For the second time in as many weeks, the Federal Trade Commission has taken on the American Medical Association.

The FTC staff yesterday attacked the continuing domination by the AMA of the Liaison Committee on Medical Education (LCME) -- the accrediting body which determines medical scholls' eligibility for federal funds.

The AMA, which designates six of the 15 members of the LCME, "has a possible conflict of interest," according to the FTC staff, because it is responsible for the "economic interests" of its member doctors, and can further that interest by limiting the number of new doctors.

Critics have argued that by blocking the accreditation of new medical schools which are needed to increase the number of new doctors, the AMA has been able to keep incomes high among its members by limiting the supply of doctors.

The FTC staff was also critical of the involvement of another trade group, the Association of American Medical Colleges, which designates another six members of the LCME.

The AMA and the AAMC fund the LCMEs operations, and the AMA House of Delegates exercises veto power over any decisions of the LCME.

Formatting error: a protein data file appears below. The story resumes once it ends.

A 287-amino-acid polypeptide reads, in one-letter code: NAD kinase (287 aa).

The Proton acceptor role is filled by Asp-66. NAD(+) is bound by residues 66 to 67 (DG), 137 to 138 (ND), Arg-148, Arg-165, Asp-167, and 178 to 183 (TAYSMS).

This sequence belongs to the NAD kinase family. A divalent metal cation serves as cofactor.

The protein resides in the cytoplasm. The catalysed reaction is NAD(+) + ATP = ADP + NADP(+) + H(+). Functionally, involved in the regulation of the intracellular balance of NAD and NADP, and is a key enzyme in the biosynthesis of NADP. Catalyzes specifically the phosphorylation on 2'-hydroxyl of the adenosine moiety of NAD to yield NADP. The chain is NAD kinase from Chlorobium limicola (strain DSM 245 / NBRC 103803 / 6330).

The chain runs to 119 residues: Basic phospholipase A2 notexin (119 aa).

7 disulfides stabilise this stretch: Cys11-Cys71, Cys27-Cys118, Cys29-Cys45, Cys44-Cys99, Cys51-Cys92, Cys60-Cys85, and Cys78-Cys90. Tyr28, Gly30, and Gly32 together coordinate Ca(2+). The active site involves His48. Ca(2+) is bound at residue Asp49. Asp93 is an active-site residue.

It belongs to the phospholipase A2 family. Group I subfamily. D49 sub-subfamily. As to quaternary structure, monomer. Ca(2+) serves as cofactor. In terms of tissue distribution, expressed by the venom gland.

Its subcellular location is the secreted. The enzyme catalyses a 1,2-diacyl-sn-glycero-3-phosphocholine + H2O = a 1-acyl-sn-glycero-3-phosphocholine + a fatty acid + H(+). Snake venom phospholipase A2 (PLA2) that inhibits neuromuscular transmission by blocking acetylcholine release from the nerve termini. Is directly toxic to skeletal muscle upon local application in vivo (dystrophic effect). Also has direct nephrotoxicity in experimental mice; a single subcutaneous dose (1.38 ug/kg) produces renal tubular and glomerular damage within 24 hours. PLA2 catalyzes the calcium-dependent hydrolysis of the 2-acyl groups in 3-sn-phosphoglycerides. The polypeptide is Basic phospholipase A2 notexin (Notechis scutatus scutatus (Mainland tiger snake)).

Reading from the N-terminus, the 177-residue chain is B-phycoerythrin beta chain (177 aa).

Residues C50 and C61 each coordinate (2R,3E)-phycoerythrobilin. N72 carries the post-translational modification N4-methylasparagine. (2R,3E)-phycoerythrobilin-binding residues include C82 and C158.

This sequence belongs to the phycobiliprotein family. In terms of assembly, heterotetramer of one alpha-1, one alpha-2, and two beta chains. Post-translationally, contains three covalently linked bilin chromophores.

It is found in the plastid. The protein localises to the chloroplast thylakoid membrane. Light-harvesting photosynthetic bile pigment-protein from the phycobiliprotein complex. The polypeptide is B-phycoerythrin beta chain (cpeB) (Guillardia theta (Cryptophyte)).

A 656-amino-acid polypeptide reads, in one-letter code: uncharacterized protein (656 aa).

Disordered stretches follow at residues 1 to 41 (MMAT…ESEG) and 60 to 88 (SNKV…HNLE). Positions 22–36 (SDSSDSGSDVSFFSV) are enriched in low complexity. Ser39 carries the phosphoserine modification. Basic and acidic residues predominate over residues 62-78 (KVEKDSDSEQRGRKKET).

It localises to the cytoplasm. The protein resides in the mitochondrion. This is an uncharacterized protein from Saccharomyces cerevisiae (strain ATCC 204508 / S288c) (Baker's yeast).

The FTC Bureau of Competition staff made its comments in a letter to the Office of Education, which last year ordered the LCME to become autonomous from the AMA.

At that time the Office of Education pointed out that the LCME was too dependent on the AMA, and would have to break that relationship in order to comply with federal laws governing accrediting bodies.

In 1977 the Office of Education directed the LCME to file an interim report on its progress in meeting the concerns -- particularly the relationship with the AMA -- expressed by both that office and the FTC. Yesterday's FTC blast came in response to that interim report, filed earlier this year by the LCME.

"The fact that LCME's interim report was prepared on AMA stationery does not inspire confidence that this concern was fully appreciated," wrote FTC official Alan Palmer to the Office of Education.